Indian Festival – Navratri
Navratri – Navratri, literally interpreted as ‘nine nights’ is the most celebrated Hindu festival devoted to Goddess Durga symbolizing purity and power or ‘shakti’. Navratri festival combines ritualistic puja and fasting and is accompanied by resplendent celebrations for nine consecutive days and nights. Navratri in India follows the lunar calendar and is celebrated in March/April as Chaitra Navratri and in September/October as Sharad Navratri.
During Navratri, people from villages and cities gather to perform ‘puja’ on small shrines representing different aspects of Goddess Durga, including Goddess Lakshmi and Goddess Saraswati. Chanting of mantras and renditions of bhajans and folk songs usually accompany the puja rituals for nine consecutive days of Navratri.
Defining both the religious and cultural themes, Navratri celebrations are seeped in traditional music and dance. Gujarat is the focus of Navratri celebrations with all night-long dance and festivities. ‘Garba’ is a devotional dance form that derives from the folklore of Lord Krishna singing and dancing with the gopis using ‘dandiya’ or slim wooden sticks. ‘Raas Garba’ has also evolved to include steps like ‘Dodhiyu’, ‘Trikoniya’, ‘Lehree’ and several others. What’s more, with time, Navratri festival has seen changes in celebrations with well-choreographed dance performances, high-end acoustics and people dressed in made-to-order, bright costumes. Tourists flock to Vadodara in Gujarat to enjoy a mix of high-energy band music performances, singing and dancing.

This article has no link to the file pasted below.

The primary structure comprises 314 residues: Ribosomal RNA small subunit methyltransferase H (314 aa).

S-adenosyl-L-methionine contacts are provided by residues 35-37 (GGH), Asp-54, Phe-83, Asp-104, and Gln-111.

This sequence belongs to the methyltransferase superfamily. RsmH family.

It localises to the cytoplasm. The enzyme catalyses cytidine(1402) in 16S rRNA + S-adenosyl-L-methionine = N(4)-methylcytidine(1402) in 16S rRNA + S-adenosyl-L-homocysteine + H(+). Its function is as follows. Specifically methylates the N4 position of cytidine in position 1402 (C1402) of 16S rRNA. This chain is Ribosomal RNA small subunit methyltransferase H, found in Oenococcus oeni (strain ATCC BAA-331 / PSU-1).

Navratri in India witnesses myriad forms of devotion across the country while retaining the common underlying theme of good over evil. In Jammu, the Vaishno Devi shrine sees a huge rise in the number of devotees making their way to the pilgrimage during Navratri. In Himachal Pradesh, the Navratri Mela marks the auspicious occasion of Navratri. In West Bengal, men and women celebrate ‘Durga Puja’ with great devotion and reverence and worship Goddess Durga destroying the demon ‘Mahishasura’. ‘Ramlila’, wherein people enact scenes from Ramayana is performed in big grounds. ‘Dussehra’ which coincides with the tenth day of Ashwin (Sharad) Navratri sees nation-wide celebration.
In South India, during Navratri, people arrange idols in a step pattern and invoke the name of God. In Mysore, the nine-day Navratri festival coincides with ‘Dasara’ Festival involving folk music renditions and dance performances, wrestling tournaments and tableau participation. The procession of tableaux along with embellished elephants, camels and horses starting from the brightly-lit Mysore Palace is a famous one. ‘Vijayadashami’ is also an auspicious day in South India for performing puja for one’s vehicle.